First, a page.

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3 Important Things I Learned From a Semester Abroad
As summer is quickly coming upon us, I feel obligated to bring an important issue to your attention. It’s an obvious fact that more people travel during the summer months – whether that’s for family vacations, school-sanctioned Study Abroad, or otherwise. Many people take it upon themselves to go on Service Trips to impoverished areas, wanting to make a difference in the world. Giving up your time and resources to people in need is a beautiful thing. However, often times it can be problematic if you are not properly educated about who and where you’re going to be helping. Herein lies the Voluntourism Dilemma.
“Voluntourism” is what it sounds like: a form of tourism in which tourists volunteer for charity work. Basically, this occurs when a person wants to travel to a foreign place and make a difference in the world. That sounds like a win-win situation, right? As altruistic as it sounds, being a voluntourist has negative implications.
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This concept is found in most “charity work” scenarios. For example: A group of college students fly to Haiti to build houses to help solve the poverty crisis. They have a memorable experience, feel humbled, take photos, and feel proud of the homes they’ve built. But when they leave, they’ve failed to consider the needs of the Haitian recipients. Sure, they have a roof over their heads now – but they still lack a formal education, professional skills and available employment. They still live in poverty, and still beg on the street, but at least they have a house.
Those Haitians actually need a school with qualified teachers, where they can learn life skills and be prepared to enter the workforce. They also need organizations to fund Haitian entrepreneurs – to give them a platform to build a business. In turn, this Haitian-run business would be able to hire other unemployed Haitians. If the group of college students had tailored their project to these needs, they would have made a far greater impact on the local economy and the lives of many Haitians. Even if they had simply donated the money they’d spent on the plane tickets, a local organization could’ve hired qualified Haitians to build the homes instead.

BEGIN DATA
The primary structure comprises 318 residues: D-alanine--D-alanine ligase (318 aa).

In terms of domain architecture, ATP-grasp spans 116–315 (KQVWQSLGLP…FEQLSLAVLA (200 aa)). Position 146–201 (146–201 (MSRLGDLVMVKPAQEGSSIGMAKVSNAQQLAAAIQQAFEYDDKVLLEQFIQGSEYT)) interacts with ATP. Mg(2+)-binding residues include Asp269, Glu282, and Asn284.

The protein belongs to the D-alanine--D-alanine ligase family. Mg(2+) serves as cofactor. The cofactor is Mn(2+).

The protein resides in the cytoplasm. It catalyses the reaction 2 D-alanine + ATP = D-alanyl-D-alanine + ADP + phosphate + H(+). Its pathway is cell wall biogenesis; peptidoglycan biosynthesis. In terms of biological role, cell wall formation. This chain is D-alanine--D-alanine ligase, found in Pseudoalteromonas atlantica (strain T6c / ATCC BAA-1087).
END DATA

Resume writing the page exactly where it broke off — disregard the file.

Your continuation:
Do you see what I mean? Truly helping people requires more than just basic skills and a photo op. You can learn more about voluntourism here and here.
Promote Dignity. Understand that the people you are helping are just that – people. Avoid talking about them as if they are victims of their circumstances. When you speak about or to them, understand that they are just as capable as you, and should never be talked down on. Get to know them for who they are. Realize that, most often, these countries and their people are less “foreign” and “exotic” than mainstream media makes them seem. Most importantly, “Always keep in mind that people are not tourist attractions.”
Gain Informed Consent. Many people won’t feel comfortable being photographed for a number of reasons. They, just like you, have a reasonable right to privacy. Never photograph people in vulnerable or degrading positions out of respect. Remember to ask the person you are interacting with if it is okay to snap a photo of or with them. If you can, offer them a copy of the picture so they can have the memory, too. Remember that parents ultimately have the final say when it comes to posting photos of children.
Use your privilege. If you are traveling to another country to volunteer, realize that you 1) have the time and funds to travel, 2) have the ability and resources to help, and 3) are in a stable enough position that you don’t need help yourself. If you post about your experiences on social media, aim to highlight the humanity of the people you are interacting with. If you have their permission, discuss the person’s personality and aspirations.
Ask yourself honestly, “Am I choosing volunteer programs based on the destination’s sightseeing opportunities? Am I only here to have fun, or to put this experience on a resume? Am I doing this for me?” If you answered “yes” to any of these questions, you may want to re-evaluate your intentions.
Dina Rabie is the Social Media Manager for the Binghamton University Chapter. She is a junior studying English and Comparative Literature. She is also a copy editor for BU's newsletter, PRISM.